Defending Castro's Spies





http://www.frontpagemag.com/Articles/ReadArticle.asp?ID=19408


Defending Castro's Spies
By Patrick Devenny
FrontPageMagazine.com | September 9, 2005

In late 1995, two men, Rene Gonzalez and Juan Pablo Roque, joined
"Brothers to the Rescue," (BTTR) a Miami-based organization which
- using civilian aircraft - patrolled the waters of the Florida
Straits, looking for Cuban refugees who were fleeing Castro's
"socialist paradise" on poorly built rafts.

While claiming solidarity with BTTR and the Cuban exile community,
Gonzalez and Roque were actually spies for the Cuban government,
assigned with - among other tasks - infiltrating anti-Castro groups
in Florida. The two managed to penetrate the leadership of the BTTR,
eventually gaining access to their sensitive flight schedules, which
were then passed on to their handler in Florida, Gerardo Hernandez. In
February 1996, Hernadez relayed the information to Cuban intelligence
headquarters in Havana via shortwave radio, which quickly responded,
warning its agents not to board BTTR flights in late February. On
February 24th, Cuban MiG fighters intercepted two BTTR planes and
destroyed both of them, killing four people. Cuban intelligence
radioed a congratulatory message to its agents, praising them for their
"decisive" role in the murder.

Gonzalez (codenamed Castor) and Roque (German) were both members of the
"Wasp" network, a 14-member unit of Cuban spies based in the U.S.
which carried out a multitude of espionage activities on behalf of
Havana. These actions included compiling dossiers on officers assigned
to the U.S. Southern Command, along with surveying military
installations throughout Florida. Castro's agents also threatened
prominent exiles and acted as provocateurs, in order to tarnish the
image of anti-Castro groups in Miami. In 1998, the FBI discovered the
spy ring, capturing ten of its members, the other four having fled back
to Cuba. Five of those arrested were charged with manslaughter and
conspiracy to commit murder, along with other espionage related crimes.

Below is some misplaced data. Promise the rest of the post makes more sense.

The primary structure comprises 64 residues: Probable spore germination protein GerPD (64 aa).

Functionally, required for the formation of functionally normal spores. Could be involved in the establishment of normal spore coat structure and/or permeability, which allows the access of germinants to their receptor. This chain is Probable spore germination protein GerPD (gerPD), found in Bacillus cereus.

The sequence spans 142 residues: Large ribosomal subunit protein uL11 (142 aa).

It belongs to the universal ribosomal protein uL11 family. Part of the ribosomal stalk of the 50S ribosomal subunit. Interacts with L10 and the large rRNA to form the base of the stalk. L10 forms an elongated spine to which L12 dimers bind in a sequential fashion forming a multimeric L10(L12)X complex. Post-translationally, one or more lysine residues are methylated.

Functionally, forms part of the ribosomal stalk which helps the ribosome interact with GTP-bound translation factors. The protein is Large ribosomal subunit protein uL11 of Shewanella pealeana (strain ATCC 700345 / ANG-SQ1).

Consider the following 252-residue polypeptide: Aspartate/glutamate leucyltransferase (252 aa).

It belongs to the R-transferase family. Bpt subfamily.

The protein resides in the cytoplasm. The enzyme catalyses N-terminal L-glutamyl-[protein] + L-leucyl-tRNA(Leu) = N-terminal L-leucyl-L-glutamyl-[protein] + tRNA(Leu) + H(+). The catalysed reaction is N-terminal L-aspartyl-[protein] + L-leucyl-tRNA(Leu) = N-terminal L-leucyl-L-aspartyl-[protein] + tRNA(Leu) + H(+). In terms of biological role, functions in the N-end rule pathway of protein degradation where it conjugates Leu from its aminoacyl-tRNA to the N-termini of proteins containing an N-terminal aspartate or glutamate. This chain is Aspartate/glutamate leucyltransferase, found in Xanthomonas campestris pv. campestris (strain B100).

The 2001 trial quickly became a circus of pro-Castro propaganda, thanks
in large part to the actions of Leonard Weinglass, lawyer for
"Wasp" ringleader Gerardo Hernandez. Weinglass, a veteran leftist
activist, has a lengthy track-record of defending radical terrorists
such as members of the Symbionese Liberation Army and cop-killer Mumia
Abu Jamal. He had also visited Cuba as a guest of Castro himself in
1968. Due to his hysterical fear of the "anti-Castro bias" which
supposedly ran rampant in south Florida, the jury did not include a
single Cuban-American (imagine the outcry if any other race has been
purposefully excluded from a jury). Not withstanding Weinglass'
abhorrent charade, the five main members of the network were all
convicted, with Hernandez receiving a life sentence due to his part in
the murder of the four BTTR aviators.



However, on August 9, 2005, the 11th U.S. Circuit Court of Appeals
decided, inexplicably, that the trial had indeed been biased against
the defendants, irregardless of the government's extensive - not to
mention racist - "precautions" taken to ensure an impartial jury.
Joining Weinglass in elation over the circuit court's finding was the
Cuban government, which had been funding a massive international
campaign to engineer the release of its agents. The faces of the five
men adorned T-shirts and Havana billboards, while news of their